The Weekly Ringer

The University of Mary Washington Student Newspaper

UMW Goes Victorian

3 min read

By KJ Adler

Dressed in a red hoopskirt gown lined with black lace and matching gloves, Jess Bellah hurried to the ball almost an hour late. She quietly slipped into the venue where the other partygoers were well into performing the last dance of the first set, the Virginia Reel.
Bellah, a junior at the University of Mary Washington, attended her first Victorian Ball hosted by the Historic Preservation Club this past Saturday, Jan. 26.  The dance has been held annually by the club since 1999.
Bellah was convinced to attend the function after a friend told her how much fun it was.
“This is a unique opportunity to put on a hoop skirt and have that be perfectly normal,” Bellah said.  “Why not do it?”
The ball was held from 7 to 11 p.m. in the Great Hall. The theme of the evening was Masquerades. Over 70 tickets were sold for the occasion.
Sophomore Katie Hummelt organized the dance. This was her third year participating in the event.
“To make the experience authentic, we hire dance callers to teach and lead us in some of the traditional dances of the 19th century,” Hummelt said. “[We have] costumes, music, and ladies dance cards. Everyone really seems to enjoy themselves.”
The Victorian era occurred roughly between 1830 and ended towards the beginning of the 20th century. Major historic events that influenced the period include the American Civil War, the publishing of Charles Darwin’s Origin of Species, and the opening of the first World’s Fair.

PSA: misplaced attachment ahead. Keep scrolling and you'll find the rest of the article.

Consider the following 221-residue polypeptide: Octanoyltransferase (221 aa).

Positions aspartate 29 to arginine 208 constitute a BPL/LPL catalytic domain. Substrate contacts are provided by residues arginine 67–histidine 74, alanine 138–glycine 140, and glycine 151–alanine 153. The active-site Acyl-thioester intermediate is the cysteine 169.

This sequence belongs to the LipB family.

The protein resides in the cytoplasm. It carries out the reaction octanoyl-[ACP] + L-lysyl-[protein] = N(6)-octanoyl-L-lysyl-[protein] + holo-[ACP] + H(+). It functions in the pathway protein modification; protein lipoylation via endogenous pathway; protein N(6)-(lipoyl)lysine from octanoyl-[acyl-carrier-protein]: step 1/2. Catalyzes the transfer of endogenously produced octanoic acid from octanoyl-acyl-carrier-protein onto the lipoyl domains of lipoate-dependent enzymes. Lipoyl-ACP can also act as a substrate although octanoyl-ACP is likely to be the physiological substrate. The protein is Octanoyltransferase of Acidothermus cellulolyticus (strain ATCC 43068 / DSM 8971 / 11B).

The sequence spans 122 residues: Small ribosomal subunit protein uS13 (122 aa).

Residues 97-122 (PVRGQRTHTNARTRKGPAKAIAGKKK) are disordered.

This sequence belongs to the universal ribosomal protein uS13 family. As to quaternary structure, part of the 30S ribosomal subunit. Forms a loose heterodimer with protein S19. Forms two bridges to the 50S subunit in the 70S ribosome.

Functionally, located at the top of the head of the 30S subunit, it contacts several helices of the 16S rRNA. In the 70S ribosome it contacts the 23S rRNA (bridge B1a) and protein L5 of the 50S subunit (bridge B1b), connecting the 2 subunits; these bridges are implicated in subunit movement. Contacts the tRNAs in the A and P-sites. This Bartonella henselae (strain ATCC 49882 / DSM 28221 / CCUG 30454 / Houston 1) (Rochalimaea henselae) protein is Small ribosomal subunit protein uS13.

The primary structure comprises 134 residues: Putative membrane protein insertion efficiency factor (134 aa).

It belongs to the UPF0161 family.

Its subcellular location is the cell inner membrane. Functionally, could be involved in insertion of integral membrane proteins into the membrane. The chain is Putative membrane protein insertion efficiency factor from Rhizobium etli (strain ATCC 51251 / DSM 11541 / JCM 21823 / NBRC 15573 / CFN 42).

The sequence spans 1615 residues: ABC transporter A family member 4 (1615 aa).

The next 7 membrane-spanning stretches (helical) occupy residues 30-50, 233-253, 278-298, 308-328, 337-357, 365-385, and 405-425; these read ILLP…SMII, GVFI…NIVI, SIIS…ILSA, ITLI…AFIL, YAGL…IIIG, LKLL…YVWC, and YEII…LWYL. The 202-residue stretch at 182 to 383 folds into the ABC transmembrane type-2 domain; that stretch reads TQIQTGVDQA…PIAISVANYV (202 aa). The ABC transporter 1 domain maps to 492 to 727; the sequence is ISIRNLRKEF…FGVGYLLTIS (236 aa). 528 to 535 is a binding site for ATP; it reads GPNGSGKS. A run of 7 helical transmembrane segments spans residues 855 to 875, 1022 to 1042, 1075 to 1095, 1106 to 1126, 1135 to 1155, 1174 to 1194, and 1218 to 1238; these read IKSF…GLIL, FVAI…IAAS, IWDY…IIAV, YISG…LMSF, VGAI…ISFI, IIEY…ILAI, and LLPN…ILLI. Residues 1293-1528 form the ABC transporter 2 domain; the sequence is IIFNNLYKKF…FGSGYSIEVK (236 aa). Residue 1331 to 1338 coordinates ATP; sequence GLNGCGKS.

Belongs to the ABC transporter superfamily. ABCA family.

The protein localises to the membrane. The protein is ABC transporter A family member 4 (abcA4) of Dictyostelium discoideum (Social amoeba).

Kate Egner, a senior at UMW, helped Hummelt organize the event. Egner appreciated the fact that the event was held in a city known for its Victorian history.
“Fredericksburg has a rich Civil War-era history that we recognize by encouraging participants to dress in period-style clothing and spend the evening enjoying period music and dancing styles,” Egner said.
Egner is proud that the dance is an enduring part of UMW’s history.
“The Victorian Ball is a long-standing tradition with the Historic Preservation Club,” Egner said.
With the assistance of professional dance callers LuAnn and David Swonger, many participants practiced the traditional dance moves earlier that day starting at 10 a.m. in Goolrick Hall’s auxiliary gym.
The Swongers have been attending events such as the Victorian Ball for ten years and have been involved with the UMW dance for four years.
The 19th century American folk band, Gilmore’s Light Ensemble, has also performed at the Ball for four years.
Egner encourages outside participation at the dance.
“Many Historic Preservation club members and majors participate in this event at multiple capacities,” Egner says. “People from outside of the college are always welcome, and it’s great to see the community participate. I’ve met alumni of the college who come to the Victorian Ball every year as part of their own personal traditions.”
Bellah noticed how different the dance was from modern ones she has attended.
“Unlike most dances you go to today, this one had live music and everyone in the room learned real Victorian dances,” Bellah said.
Bellah also enjoyed mingling with people she didn’t know.
“Everyone who attended was able to interact with the whole crowd and meet new people while tripping on each other’s skirts.”
As the evening came to a close, the dancers enjoyed popular period foods like quiche and other refreshments before leaving the ball.
Bellah does not regret attending the dance.
“Who doesn’t want to have a Scarlett O’Hara kind of moment at some point in their lives?” Bellah said.